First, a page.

The results of a recent Gallup survey showing Nebraska shifting from “lean Republican” to “competitive” have generated some discussion, particularly centered around the surprising percentages of Nebraskan who claim to favor Democrats and those who favor Republicans.
Here’s a comparison between the poll results, 2008 voter registration numbers and 2008 presidential election results:
Gallup survey results:
Respondents favoring Democrats: 43%
Respondents favoring Republicans: 42%
Neither / other: 15%
2008 Voter Registration:
Democrats: 34% (393,468)
Republicans: 49% (558,308)
Independents: 17% (195,459)
2008 Presidential Election Results:
Barack Obama: 42% (333,319)
John McCain: 57% (452,979)
Naturally, as outlined in Don Walton’s Journal Star story, different sides are going to have different reactions to these results, but all of the response I’ve seen seems to focus on the surge in Democrats’ numbers — whether they’re a sign of a shift in Nebraskans’ attitudes or an already-outdated relic of post-election enthusiasm. For example, there’s this recent post at Lincolnite.com, in which Mr. Wilson said
The data come from the first six months of 2009. The first few months of that period were marked by heavy Obamaphilia; skepticism and cynicism are now setting in. I suspect data from the second half of 2009 won’t be quite as favorable.
In the discussion about the accuracy of the apparent nine percent gain for Democrats, no one seems to be mentioning that there is a near inverse seven percent drop for Republicans. I can see Obama enthusiasm pulling self-identifiers from the Independent / Other category to Democrats, which it may be doing, but notice that the Independent / Other breakdown between registration and self-identification is fairly steady (17% to 15%). The obvious assumption would be that seven percent of Republicans shifted to that “other” 15%, choosing to not identify themselves with their party, and I don’t think Obama enthusiasm can tell that whole story.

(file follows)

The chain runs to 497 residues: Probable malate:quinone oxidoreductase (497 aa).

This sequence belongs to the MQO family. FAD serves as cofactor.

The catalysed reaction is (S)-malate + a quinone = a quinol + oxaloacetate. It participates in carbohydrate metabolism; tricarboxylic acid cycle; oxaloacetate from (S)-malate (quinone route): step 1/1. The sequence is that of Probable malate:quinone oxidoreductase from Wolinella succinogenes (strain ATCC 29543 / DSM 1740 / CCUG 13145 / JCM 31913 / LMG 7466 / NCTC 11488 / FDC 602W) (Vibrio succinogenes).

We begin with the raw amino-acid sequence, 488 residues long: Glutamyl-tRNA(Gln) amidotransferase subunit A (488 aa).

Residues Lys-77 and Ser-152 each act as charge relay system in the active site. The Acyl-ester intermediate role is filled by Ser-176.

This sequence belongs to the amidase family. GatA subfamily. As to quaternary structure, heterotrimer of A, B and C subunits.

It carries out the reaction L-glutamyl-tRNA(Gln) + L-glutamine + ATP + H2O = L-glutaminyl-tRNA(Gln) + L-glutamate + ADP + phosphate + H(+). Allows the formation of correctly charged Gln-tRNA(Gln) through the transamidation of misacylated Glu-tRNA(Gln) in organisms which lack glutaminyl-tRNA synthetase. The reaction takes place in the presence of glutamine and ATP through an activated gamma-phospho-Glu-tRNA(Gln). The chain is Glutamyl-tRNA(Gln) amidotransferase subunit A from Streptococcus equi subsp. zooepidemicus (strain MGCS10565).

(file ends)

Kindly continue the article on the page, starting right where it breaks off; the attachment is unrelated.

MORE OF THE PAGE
But let’s say Mr. Wilson (who echoes the thoughts of Republican Chairman Mark Fahleson) is correct, and the shift is temporary Obama enthusiasm. If that assessment is accurate, it would demonstrate a relationship between Obama approval and party identification that hasn’t existed nationally.
Here is Pollster.com’s chart of Obama’s favorability rating. The peak was at the very beginning of January, with roughly 80% positive and 15% negative, and it pretty clearly drops to about 60% / 35% by the end of June.
But here is Pollster.com’s chart of national party identification. Nationwide, there is no clear relationship between Obama approval and disapproval and self-identification as a Democrat or Republican. Relative to the Obama approval, the party identification between Democrat and Republican is virtually flat.
Given there is no national trend, my knee-jerk theory is that we’re seeing two different stories with the dominant one having local origins. The Obama enthusiasm likely accounts for some Democratic boost, but there is also apparent dissatisfaction with Nebraska’s Republicans, seen in the shift away from the Republican Party. Other than Adrian Smith’s first contest, Lee Terry is the only Republican in the state who seems to attract any kind of serious competition. My suspicion is that we’re seeing the results of a long period of one-party rule. As the Journal Star editorial board said yesterday, quoting a previous staff ed from 2006,
“The Republicans are bound to get lazy, complacent and difficult for taxpayers to deal with unless they have some opposition,” we argued. “If they haven’t already.
“That’s what happens in a one-party system.”